Packaging Retail Self-Regulation

Sainsbury’s Trials Pre-Cycle Scheme Among Plastic Reduction Plans

Sainsbury’s, which was recently targeted by environmental campaigners, has announced several measures to tackle plastic waste.

The retailer will introduce a trial scheme for customers to ‘pre-cycle’ by providing an area for customers to remove unwanted primary and secondary packaging in store and leave it for recycling. This means that food remains protected through the supply chain, but offers the customer the option to recycle before they take the item home.

Sainsbury’s also said it will stop using dark coloured plastics (which are difficult to recycle) across fresh foods by the end of 2019 and entirely by March 2020.

It also announced plans to remove all plastic packaging from Christmas crackers this year.

In addition, from today, Sainsbury’s will remove plastic packaging from sweetheart and savoy cabbages, cutting a further 100 tonnes of plastic packaging over the next year, as part of a drive to significantly reduce plastic packaging.

Sainsbury’s has previously implemented measures that are already leading to a reduction of 8,101 tonnes of non-recyclable plastic and use of “virgin plastic” every year. Over the next twelve months, Sainsbury’s will remove a further 1280 tonnes of plastic from products and ensure all plastic packaging is reusable, recyclable or compostable by 2025.

Sainsbury’s four-point plan for cutting plastic use falls under the four headings of remove, reduce, replaceand recycle.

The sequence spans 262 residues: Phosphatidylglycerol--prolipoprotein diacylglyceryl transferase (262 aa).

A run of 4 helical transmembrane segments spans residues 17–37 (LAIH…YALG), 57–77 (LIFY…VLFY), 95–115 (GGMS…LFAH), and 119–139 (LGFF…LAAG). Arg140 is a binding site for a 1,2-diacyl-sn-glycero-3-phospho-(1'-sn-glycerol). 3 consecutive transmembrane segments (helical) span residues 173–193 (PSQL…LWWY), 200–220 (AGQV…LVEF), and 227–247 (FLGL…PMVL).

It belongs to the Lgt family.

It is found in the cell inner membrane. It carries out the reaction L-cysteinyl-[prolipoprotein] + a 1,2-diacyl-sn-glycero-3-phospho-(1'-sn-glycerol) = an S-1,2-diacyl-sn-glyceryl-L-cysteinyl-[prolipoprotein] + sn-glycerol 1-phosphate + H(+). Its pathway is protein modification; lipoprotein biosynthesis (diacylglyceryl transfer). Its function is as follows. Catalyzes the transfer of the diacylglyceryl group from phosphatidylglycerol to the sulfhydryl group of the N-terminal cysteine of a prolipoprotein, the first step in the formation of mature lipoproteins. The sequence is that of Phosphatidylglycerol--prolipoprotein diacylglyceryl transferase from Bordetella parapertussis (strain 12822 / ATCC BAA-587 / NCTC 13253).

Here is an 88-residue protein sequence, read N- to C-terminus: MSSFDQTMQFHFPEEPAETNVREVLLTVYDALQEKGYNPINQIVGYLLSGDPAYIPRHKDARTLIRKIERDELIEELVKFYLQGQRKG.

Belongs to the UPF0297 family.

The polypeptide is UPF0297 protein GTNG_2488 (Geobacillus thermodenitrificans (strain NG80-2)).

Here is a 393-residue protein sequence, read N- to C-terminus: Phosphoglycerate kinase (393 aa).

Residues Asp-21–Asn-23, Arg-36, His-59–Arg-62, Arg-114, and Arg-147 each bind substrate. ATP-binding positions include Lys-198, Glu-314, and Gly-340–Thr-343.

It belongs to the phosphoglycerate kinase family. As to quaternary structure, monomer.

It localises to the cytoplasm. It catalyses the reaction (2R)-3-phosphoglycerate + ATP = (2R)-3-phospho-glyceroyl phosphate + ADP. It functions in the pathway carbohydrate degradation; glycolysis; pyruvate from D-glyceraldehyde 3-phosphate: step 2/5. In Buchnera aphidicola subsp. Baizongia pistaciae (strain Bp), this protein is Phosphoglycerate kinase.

For the first time Sainsbury’s is setting out in detail where plastic is being completely removed, where plastic is being reduced and where non-recyclable plastic is being replaced with recyclable alternatives.

Chief executive Mike Coupe said: “We are serious about reducing plastic. For many years, Sainsbury’s has prioritised sustainability and sought innovative solutions to reduce plastic packaging and increase recycling. Today’s announcements show what we have already achieved and demonstrate our firm commitments for the future to make significant reductions in plastic use.”

Despite the environmentally friendly steps Sainsbury’s outlines, it has been targeted by Greenpeace after the pressure group found the supermarket had received the most Twitter complaints about its use of plastics in 2018.

Greenpeace put its own spin on Sainbury’s ‘Live Well For Less’ tagline, by putting up a banner that read ‘Couldn’t Care Less’ beneath the Sainsbury’s logo at its London HQ.

REFS

This article was published on www.packagingnews.co.uk